REGISTRAR-GENERAL Tobaiwa Mudede has urged government to ban contraceptives which he claims have negative side-effects on women's health.
In an interview yesterday, Mudede said he had consulted medical experts who revealed that use of contraceptives had harmful side-effects.
"These drugs should be banned in the country as they are also being rejected in other countries. They are killing productive women and this is also affecting our population," he said.
The side-effects associated with Norplant include hair loss, headaches, irregular menstrual bleeding patterns or lack of menstruation, abdominal or stomach cramps, change in appetite, fatigue, vomiting, decreased libido and cancer.
Mudede said the use of Depo-Provera led to stomach discomfort, breast pain, backache, blemishes on the skin, pimples, sleepiness, sudden sweating, redness of the face, neck, arms and occasionally upper chest infections, nausea and headaches.
He said the side-effects of a Nexplanon included cancer, headache, mood swings, inflammation of the oil glands of the skin causing red pimples on the face and skin.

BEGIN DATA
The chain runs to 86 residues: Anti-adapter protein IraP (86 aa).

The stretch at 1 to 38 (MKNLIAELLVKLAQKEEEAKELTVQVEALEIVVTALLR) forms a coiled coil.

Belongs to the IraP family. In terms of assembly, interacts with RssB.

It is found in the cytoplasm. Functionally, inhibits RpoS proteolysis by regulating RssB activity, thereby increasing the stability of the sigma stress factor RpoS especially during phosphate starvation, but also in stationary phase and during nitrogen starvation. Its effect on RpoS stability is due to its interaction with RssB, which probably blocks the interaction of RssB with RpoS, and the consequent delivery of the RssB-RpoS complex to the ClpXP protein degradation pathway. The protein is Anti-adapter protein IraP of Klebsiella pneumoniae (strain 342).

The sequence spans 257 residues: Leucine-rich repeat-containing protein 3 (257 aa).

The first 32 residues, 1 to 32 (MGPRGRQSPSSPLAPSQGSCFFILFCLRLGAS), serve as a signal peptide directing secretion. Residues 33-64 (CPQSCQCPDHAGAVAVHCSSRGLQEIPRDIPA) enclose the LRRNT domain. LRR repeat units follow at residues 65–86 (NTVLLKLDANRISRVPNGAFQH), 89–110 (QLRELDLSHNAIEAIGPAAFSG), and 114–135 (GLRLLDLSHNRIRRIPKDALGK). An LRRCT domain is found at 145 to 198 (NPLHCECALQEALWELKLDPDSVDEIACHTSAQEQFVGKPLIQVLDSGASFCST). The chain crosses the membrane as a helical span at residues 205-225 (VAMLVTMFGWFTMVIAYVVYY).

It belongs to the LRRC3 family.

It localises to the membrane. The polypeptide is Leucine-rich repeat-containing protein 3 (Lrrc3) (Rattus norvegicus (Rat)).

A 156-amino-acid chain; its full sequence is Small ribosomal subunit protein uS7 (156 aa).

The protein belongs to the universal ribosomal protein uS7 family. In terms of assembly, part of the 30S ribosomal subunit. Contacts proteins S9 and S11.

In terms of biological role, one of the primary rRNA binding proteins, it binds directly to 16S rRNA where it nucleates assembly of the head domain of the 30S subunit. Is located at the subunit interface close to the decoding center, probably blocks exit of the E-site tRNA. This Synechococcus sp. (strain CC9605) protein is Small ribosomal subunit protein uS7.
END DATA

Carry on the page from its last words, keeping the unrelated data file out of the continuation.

Mudede said medicines known for affecting the Nexplanon implant include medication for HIV and epilepsy, and rifabutin, which is for treating tuberculosis and rifampicin (used to treat TB and meningitis).
Earlier this month, Mudede urged Zimbabweans to stop using contraceptives arguing their use was a ploy by powerful nations to retard population growth in Africa.
Mudede said contraceptives were responsible for pandemics such as cancer in women.
Contraceptives were popularised in the country from the 1980s with donors and government discouraging people from having large families.
Bearing a child each year was discouraged as a bad practice.
According to the 2012 Zimbabwe Population Census, the population growth rate was at 1,1 percent for the last 10 years, while the average size of a household was at 4,2.
The population growth rate was also 1,1 percent in the 2002 census.